SpaceX's latest Starship prototype just roared to life.
The Starship SN10 ("Serial No. 10") vehicle performed its first "static fire" test on Tuesday (Feb. 23), lighting up its three Raptor engines for a few seconds at 6:03 p.m. EST (2303 GMT) at SpaceX's South Texas site, near the Gulf Coast settlement of Boca Chica Village.
Static fires, in which engines briefly ignite while a rocket stays anchored to the ground, are a common preflight checkout for SpaceX. If all went well with today's test, SN10 remains on track to launch soon — perhaps as early as Thursday (Feb. 25) — on a 6-mile-high (10 kilometers) demonstration flight into the South Texas skies.
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Starship SN10 static fire! Hopefully, it was a great test. 🔥🚀🔥@NASASpaceflight pic.twitter.com/J6cVUypRgYFebruary 23, 2021
It will be the third high-altitude test for a Starship vehicle, after similar jaunts in December 2020 and Feb. 2 of this year by SN10's two immediate predecessors, SN8 and SN9. Both of those flights went well until the very end; SN8 and SN9 slammed hard onto their landing pads, exploding in dramatic fireballs.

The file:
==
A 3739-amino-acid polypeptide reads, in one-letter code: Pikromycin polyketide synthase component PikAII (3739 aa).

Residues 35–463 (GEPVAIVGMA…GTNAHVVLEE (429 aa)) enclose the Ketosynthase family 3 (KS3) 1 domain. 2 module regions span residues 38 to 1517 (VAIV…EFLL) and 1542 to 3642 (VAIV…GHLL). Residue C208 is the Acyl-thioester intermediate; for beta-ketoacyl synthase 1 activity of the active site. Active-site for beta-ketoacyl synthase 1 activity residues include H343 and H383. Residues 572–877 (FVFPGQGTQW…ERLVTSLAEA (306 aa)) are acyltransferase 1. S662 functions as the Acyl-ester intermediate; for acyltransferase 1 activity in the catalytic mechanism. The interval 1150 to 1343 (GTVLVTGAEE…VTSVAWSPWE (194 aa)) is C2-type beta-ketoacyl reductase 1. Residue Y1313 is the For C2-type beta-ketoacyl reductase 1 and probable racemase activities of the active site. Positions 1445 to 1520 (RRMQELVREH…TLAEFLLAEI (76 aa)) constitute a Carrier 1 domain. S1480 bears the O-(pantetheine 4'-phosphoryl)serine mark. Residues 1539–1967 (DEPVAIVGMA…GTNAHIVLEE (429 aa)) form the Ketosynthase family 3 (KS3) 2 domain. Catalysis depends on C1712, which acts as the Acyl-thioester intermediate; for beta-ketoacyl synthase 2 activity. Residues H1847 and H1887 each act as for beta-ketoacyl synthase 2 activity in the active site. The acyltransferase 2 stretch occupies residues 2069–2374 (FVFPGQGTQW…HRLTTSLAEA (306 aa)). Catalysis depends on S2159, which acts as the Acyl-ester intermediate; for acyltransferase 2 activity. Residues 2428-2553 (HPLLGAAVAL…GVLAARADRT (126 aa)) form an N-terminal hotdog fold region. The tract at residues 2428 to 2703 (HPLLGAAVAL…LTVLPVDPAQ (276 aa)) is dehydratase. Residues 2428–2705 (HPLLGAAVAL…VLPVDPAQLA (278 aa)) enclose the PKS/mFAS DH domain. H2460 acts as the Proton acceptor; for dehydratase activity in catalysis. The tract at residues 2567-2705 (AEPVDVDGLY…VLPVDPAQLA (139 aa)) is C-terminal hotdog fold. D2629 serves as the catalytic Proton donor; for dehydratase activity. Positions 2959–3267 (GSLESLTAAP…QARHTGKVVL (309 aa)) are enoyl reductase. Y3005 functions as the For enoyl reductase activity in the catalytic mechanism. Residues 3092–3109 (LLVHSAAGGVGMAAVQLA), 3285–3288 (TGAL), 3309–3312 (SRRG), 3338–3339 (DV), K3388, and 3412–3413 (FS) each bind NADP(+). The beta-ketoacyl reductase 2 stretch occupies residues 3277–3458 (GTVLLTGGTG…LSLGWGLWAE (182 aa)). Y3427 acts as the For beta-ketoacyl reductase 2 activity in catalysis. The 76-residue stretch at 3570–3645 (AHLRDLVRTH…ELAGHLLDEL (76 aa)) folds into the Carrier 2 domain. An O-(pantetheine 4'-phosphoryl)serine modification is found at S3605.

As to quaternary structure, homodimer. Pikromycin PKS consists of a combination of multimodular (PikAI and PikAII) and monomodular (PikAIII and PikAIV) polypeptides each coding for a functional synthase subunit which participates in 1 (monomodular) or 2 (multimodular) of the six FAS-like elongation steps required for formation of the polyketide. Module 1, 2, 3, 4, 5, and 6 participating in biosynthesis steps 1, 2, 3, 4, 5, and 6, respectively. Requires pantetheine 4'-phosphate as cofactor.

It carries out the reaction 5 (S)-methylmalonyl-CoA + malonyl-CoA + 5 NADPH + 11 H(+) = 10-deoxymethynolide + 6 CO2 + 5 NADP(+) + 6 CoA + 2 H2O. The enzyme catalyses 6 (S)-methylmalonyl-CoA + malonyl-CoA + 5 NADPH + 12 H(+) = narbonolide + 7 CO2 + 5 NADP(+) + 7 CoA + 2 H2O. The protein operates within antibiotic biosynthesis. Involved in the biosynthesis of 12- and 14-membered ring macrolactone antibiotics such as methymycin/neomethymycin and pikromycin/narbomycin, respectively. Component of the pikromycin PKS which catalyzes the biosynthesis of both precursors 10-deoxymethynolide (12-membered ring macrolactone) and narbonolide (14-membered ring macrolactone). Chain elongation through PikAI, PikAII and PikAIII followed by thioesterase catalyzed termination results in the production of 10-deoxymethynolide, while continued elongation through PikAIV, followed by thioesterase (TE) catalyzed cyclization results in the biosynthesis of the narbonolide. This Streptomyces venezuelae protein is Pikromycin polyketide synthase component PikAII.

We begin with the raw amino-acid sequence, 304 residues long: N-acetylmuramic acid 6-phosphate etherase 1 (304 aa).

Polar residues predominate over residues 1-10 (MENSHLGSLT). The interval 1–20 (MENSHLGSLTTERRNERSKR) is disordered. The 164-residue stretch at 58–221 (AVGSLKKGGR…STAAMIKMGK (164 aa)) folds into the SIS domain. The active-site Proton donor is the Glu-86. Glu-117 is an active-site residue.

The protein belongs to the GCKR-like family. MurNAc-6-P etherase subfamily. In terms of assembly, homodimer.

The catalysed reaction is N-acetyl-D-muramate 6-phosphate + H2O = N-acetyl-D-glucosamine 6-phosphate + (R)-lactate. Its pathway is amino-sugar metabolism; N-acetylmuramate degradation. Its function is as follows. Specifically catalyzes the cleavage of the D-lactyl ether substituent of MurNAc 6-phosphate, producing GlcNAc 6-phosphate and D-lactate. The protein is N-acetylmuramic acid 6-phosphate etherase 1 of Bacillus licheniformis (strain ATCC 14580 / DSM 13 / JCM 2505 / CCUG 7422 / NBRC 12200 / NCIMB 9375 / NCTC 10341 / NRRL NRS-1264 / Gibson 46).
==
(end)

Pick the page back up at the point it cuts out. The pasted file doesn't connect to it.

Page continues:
Such flights are a crucial part of the development path for Starship, which SpaceX sees as the vehicle that will make Mars colonization economically feasible. The Starship system will consist of two fully reusable parts: a 165-foot-tall (50 meters) spacecraft called Starship and a huge rocket known as Super Heavy.
The final Starship will have six Raptors, and Super Heavy will sport about 30 of the engines, SpaceX founder and CEO Elon Musk has said. Starship will be powerful enough to launch itself off the moon and Mars, but the spacecraft will need Super Heavy to get off Earth.
We'll likely see many more Starship test flights over the coming weeks and months, no matter how SN10's launch goes. Musk recently said that SpaceX aims to launch a prototype to Earth orbit this year, and he envisions Starship carrying people regularly by 2023.
Mike Wall is the author of "Out There" (Grand Central Publishing, 2018; illustrated by Karl Tate), a book about the search for alien life. Follow him on Twitter @michaeldwall. Follow us on Twitter @Spacedotcom or Facebook.